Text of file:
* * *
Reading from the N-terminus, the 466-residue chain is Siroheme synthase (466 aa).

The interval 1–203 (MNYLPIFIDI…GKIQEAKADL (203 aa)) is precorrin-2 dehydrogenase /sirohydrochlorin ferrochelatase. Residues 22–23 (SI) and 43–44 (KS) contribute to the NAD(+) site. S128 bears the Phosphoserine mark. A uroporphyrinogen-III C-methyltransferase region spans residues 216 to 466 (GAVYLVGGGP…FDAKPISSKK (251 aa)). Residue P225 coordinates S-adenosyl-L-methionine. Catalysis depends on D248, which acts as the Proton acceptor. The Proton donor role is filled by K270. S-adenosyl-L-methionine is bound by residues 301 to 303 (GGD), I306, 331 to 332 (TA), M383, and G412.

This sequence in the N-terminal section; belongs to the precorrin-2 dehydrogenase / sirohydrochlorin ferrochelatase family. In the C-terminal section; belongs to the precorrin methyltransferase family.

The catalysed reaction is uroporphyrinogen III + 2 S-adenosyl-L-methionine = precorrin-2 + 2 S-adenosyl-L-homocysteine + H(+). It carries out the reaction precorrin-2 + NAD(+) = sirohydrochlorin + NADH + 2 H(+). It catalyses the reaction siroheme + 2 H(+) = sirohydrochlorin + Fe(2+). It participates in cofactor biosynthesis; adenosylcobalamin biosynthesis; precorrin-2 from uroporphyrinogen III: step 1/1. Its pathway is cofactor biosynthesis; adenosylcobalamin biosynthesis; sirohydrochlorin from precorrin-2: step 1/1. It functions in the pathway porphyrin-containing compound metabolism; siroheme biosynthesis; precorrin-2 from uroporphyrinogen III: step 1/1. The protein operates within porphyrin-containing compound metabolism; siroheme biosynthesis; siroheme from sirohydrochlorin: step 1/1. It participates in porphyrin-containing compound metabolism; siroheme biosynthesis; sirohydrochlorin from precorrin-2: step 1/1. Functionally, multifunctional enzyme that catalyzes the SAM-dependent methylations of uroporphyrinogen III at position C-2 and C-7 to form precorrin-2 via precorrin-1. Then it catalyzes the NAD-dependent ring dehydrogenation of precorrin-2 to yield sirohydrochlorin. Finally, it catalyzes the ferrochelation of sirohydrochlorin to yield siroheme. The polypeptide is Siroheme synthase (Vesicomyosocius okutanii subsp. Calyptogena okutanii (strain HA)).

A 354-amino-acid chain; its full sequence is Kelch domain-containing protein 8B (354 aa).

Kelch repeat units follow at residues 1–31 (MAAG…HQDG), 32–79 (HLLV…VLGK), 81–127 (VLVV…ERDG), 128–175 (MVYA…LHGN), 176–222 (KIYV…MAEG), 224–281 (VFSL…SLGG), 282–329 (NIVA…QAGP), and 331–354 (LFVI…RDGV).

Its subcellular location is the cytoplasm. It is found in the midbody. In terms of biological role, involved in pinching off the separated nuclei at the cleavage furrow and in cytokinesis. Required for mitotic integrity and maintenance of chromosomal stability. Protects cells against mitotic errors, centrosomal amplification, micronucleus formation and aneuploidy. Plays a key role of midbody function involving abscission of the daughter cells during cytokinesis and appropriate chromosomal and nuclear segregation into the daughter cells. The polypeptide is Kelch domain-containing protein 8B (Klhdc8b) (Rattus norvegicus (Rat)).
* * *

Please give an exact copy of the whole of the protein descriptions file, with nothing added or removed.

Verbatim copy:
Reading from the N-terminus, the 466-residue chain is Siroheme synthase (466 aa).

The interval 1–203 (MNYLPIFIDI…GKIQEAKADL (203 aa)) is precorrin-2 dehydrogenase /sirohydrochlorin ferrochelatase. Residues 22–23 (SI) and 43–44 (KS) contribute to the NAD(+) site. S128 bears the Phosphoserine mark. A uroporphyrinogen-III C-methyltransferase region spans residues 216 to 466 (GAVYLVGGGP…FDAKPISSKK (251 aa)). Residue P225 coordinates S-adenosyl-L-methionine. Catalysis depends on D248, which acts as the Proton acceptor. The Proton donor role is filled by K270. S-adenosyl-L-methionine is bound by residues 301 to 303 (GGD), I306, 331 to 332 (TA), M383, and G412.

This sequence in the N-terminal section; belongs to the precorrin-2 dehydrogenase / sirohydrochlorin ferrochelatase family. In the C-terminal section; belongs to the precorrin methyltransferase family.

The catalysed reaction is uroporphyrinogen III + 2 S-adenosyl-L-methionine = precorrin-2 + 2 S-adenosyl-L-homocysteine + H(+). It carries out the reaction precorrin-2 + NAD(+) = sirohydrochlorin + NADH + 2 H(+). It catalyses the reaction siroheme + 2 H(+) = sirohydrochlorin + Fe(2+). It participates in cofactor biosynthesis; adenosylcobalamin biosynthesis; precorrin-2 from uroporphyrinogen III: step 1/1. Its pathway is cofactor biosynthesis; adenosylcobalamin biosynthesis; sirohydrochlorin from precorrin-2: step 1/1. It functions in the pathway porphyrin-containing compound metabolism; siroheme biosynthesis; precorrin-2 from uroporphyrinogen III: step 1/1. The protein operates within porphyrin-containing compound metabolism; siroheme biosynthesis; siroheme from sirohydrochlorin: step 1/1. It participates in porphyrin-containing compound metabolism; siroheme biosynthesis; sirohydrochlorin from precorrin-2: step 1/1. Functionally, multifunctional enzyme that catalyzes the SAM-dependent methylations of uroporphyrinogen III at position C-2 and C-7 to form precorrin-2 via precorrin-1. Then it catalyzes the NAD-dependent ring dehydrogenation of precorrin-2 to yield sirohydrochlorin. Finally, it catalyzes the ferrochelation of sirohydrochlorin to yield siroheme. The polypeptide is Siroheme synthase (Vesicomyosocius okutanii subsp. Calyptogena okutanii (strain HA)).

A 354-amino-acid chain; its full sequence is Kelch domain-containing protein 8B (354 aa).

Kelch repeat units follow at residues 1–31 (MAAG…HQDG), 32–79 (HLLV…VLGK), 81–127 (VLVV…ERDG), 128–175 (MVYA…LHGN), 176–222 (KIYV…MAEG), 224–281 (VFSL…SLGG), 282–329 (NIVA…QAGP), and 331–354 (LFVI…RDGV).

Its subcellular location is the cytoplasm. It is found in the midbody. In terms of biological role, involved in pinching off the separated nuclei at the cleavage furrow and in cytokinesis. Required for mitotic integrity and maintenance of chromosomal stability. Protects cells against mitotic errors, centrosomal amplification, micronucleus formation and aneuploidy. Plays a key role of midbody function involving abscission of the daughter cells during cytokinesis and appropriate chromosomal and nuclear segregation into the daughter cells. The polypeptide is Kelch domain-containing protein 8B (Klhdc8b) (Rattus norvegicus (Rat)).